When it comes to dog bites, the owner of the animal is legally responsible for the actions of his or her pets. It is that simple and complex at the same time. The most common injuries sustained in an animal attack are dog bites, which is no surprise, considering there are more than 75 million dogs in the United States. It is up to the pet owner to properly fence, leash, or both, their pet(s) to prevent any injuries to others.
Dog bite laws vary from state to state, from country to county and municipality to municipality. However, many of the locations with dog bite laws have what is referred to as the one bite or first bite rule that may exempt the owner from liability.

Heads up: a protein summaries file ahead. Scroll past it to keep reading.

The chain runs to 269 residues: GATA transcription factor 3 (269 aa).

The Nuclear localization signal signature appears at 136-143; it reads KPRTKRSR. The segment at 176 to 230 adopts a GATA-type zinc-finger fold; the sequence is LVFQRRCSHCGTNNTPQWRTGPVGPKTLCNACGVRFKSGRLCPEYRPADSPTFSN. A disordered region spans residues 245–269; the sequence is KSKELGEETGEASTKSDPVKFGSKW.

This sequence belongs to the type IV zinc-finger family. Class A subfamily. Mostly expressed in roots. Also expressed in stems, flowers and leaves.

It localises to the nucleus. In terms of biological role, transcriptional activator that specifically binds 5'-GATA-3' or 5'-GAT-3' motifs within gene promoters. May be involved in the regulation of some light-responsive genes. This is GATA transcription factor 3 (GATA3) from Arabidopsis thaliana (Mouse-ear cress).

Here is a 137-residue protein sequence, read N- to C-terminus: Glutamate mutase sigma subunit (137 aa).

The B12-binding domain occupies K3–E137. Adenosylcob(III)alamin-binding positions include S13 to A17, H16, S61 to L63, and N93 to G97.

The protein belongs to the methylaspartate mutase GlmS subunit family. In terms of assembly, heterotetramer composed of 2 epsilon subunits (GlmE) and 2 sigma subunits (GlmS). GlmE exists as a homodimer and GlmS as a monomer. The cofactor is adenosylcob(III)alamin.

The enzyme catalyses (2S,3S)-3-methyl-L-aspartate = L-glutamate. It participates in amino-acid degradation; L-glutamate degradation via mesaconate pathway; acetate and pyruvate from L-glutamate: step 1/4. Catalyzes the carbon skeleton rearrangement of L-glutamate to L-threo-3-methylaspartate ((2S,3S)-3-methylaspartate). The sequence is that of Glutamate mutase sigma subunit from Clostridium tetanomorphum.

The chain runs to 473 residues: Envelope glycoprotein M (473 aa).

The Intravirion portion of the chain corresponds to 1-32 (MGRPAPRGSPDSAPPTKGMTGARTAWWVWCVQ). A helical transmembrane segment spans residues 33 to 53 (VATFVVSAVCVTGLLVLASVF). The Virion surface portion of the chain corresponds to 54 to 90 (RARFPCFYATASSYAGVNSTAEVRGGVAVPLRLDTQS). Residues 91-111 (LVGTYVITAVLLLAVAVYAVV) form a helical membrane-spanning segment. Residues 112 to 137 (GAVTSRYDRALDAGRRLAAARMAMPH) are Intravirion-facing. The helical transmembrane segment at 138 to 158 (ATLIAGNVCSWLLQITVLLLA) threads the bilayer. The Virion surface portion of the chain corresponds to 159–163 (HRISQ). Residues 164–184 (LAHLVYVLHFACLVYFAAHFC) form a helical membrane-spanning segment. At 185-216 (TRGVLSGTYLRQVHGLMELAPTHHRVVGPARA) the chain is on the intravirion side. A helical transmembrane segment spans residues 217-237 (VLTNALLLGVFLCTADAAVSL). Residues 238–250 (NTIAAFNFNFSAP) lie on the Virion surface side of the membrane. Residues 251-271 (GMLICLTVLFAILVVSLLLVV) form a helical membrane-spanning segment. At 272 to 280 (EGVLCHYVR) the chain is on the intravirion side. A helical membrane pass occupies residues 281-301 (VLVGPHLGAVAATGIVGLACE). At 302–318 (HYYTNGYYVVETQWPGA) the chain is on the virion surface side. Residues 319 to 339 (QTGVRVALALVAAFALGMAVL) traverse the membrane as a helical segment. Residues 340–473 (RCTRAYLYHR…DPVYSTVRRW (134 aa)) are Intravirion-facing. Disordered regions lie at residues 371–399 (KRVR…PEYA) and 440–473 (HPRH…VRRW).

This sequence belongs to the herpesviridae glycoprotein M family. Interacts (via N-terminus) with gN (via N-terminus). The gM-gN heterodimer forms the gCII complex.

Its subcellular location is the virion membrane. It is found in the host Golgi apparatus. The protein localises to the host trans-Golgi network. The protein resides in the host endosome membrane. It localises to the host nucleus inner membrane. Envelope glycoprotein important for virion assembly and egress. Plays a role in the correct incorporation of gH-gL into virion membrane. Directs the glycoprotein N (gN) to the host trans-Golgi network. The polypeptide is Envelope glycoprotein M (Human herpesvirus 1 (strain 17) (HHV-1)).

In a nutshell, the one bite or first bite rule does not consider the owner to be guilty if the dog bites a person for the first time, as long as the owner was not negligent. However, if the dog has a history of biting or attacking people, the one bite or first bite rule does not apply.
Additionally, if the owner lets his or her dog run loose in public places, they may be held responsible for the actions of their dog if the dog bites someone, whether it is the first bite or not. The one bite rule will not help the dog owner if the plaintiff can prove the owner knew or should have known the nature of the dog.
In some cases, strict liability may apply in dog bite cases. There are exemptions to the rule that include: the victim was a vet and was bitten during an examination, the victim was trespassing or breaking into a premise, the victim provoked the dog, or the victim ignored warnings about the dog and came up too close.